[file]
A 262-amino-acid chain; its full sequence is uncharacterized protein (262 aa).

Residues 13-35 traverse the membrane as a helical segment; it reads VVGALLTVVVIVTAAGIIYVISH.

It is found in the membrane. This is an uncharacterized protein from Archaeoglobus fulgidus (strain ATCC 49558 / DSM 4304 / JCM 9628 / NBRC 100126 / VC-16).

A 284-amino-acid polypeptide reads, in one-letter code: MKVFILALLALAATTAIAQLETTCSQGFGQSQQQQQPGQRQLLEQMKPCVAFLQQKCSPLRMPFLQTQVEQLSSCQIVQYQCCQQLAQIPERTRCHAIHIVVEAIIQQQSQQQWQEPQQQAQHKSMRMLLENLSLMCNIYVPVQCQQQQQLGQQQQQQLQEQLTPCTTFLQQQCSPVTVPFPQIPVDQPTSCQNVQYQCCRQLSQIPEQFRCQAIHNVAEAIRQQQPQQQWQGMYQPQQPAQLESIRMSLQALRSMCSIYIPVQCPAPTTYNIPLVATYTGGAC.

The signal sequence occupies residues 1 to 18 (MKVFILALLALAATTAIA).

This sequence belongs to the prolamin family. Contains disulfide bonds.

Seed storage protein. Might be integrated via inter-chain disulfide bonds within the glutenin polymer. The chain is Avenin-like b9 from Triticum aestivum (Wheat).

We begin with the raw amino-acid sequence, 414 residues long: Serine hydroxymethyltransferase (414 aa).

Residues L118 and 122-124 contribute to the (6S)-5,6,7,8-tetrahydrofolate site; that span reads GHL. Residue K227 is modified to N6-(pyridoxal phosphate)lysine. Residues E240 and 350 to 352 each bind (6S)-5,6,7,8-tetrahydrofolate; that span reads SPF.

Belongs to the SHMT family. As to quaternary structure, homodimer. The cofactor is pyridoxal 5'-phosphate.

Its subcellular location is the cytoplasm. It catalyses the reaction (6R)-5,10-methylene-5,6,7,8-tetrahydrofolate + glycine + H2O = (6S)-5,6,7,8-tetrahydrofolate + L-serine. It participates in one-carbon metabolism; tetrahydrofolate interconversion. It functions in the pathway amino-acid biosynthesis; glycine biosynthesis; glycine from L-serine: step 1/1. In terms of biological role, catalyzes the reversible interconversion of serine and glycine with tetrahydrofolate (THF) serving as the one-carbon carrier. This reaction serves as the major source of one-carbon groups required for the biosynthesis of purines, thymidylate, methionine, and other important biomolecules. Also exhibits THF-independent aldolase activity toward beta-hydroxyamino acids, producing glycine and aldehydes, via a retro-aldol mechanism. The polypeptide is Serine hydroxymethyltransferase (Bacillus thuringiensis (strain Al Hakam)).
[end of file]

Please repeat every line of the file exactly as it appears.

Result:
A 262-amino-acid chain; its full sequence is uncharacterized protein (262 aa).

Residues 13-35 traverse the membrane as a helical segment; it reads VVGALLTVVVIVTAAGIIYVISH.

It is found in the membrane. This is an uncharacterized protein from Archaeoglobus fulgidus (strain ATCC 49558 / DSM 4304 / JCM 9628 / NBRC 100126 / VC-16).

A 284-amino-acid polypeptide reads, in one-letter code: MKVFILALLALAATTAIAQLETTCSQGFGQSQQQQQPGQRQLLEQMKPCVAFLQQKCSPLRMPFLQTQVEQLSSCQIVQYQCCQQLAQIPERTRCHAIHIVVEAIIQQQSQQQWQEPQQQAQHKSMRMLLENLSLMCNIYVPVQCQQQQQLGQQQQQQLQEQLTPCTTFLQQQCSPVTVPFPQIPVDQPTSCQNVQYQCCRQLSQIPEQFRCQAIHNVAEAIRQQQPQQQWQGMYQPQQPAQLESIRMSLQALRSMCSIYIPVQCPAPTTYNIPLVATYTGGAC.

The signal sequence occupies residues 1 to 18 (MKVFILALLALAATTAIA).

This sequence belongs to the prolamin family. Contains disulfide bonds.

Seed storage protein. Might be integrated via inter-chain disulfide bonds within the glutenin polymer. The chain is Avenin-like b9 from Triticum aestivum (Wheat).

We begin with the raw amino-acid sequence, 414 residues long: Serine hydroxymethyltransferase (414 aa).

Residues L118 and 122-124 contribute to the (6S)-5,6,7,8-tetrahydrofolate site; that span reads GHL. Residue K227 is modified to N6-(pyridoxal phosphate)lysine. Residues E240 and 350 to 352 each bind (6S)-5,6,7,8-tetrahydrofolate; that span reads SPF.

Belongs to the SHMT family. As to quaternary structure, homodimer. The cofactor is pyridoxal 5'-phosphate.

Its subcellular location is the cytoplasm. It catalyses the reaction (6R)-5,10-methylene-5,6,7,8-tetrahydrofolate + glycine + H2O = (6S)-5,6,7,8-tetrahydrofolate + L-serine. It participates in one-carbon metabolism; tetrahydrofolate interconversion. It functions in the pathway amino-acid biosynthesis; glycine biosynthesis; glycine from L-serine: step 1/1. In terms of biological role, catalyzes the reversible interconversion of serine and glycine with tetrahydrofolate (THF) serving as the one-carbon carrier. This reaction serves as the major source of one-carbon groups required for the biosynthesis of purines, thymidylate, methionine, and other important biomolecules. Also exhibits THF-independent aldolase activity toward beta-hydroxyamino acids, producing glycine and aldehydes, via a retro-aldol mechanism. The polypeptide is Serine hydroxymethyltransferase (Bacillus thuringiensis (strain Al Hakam)).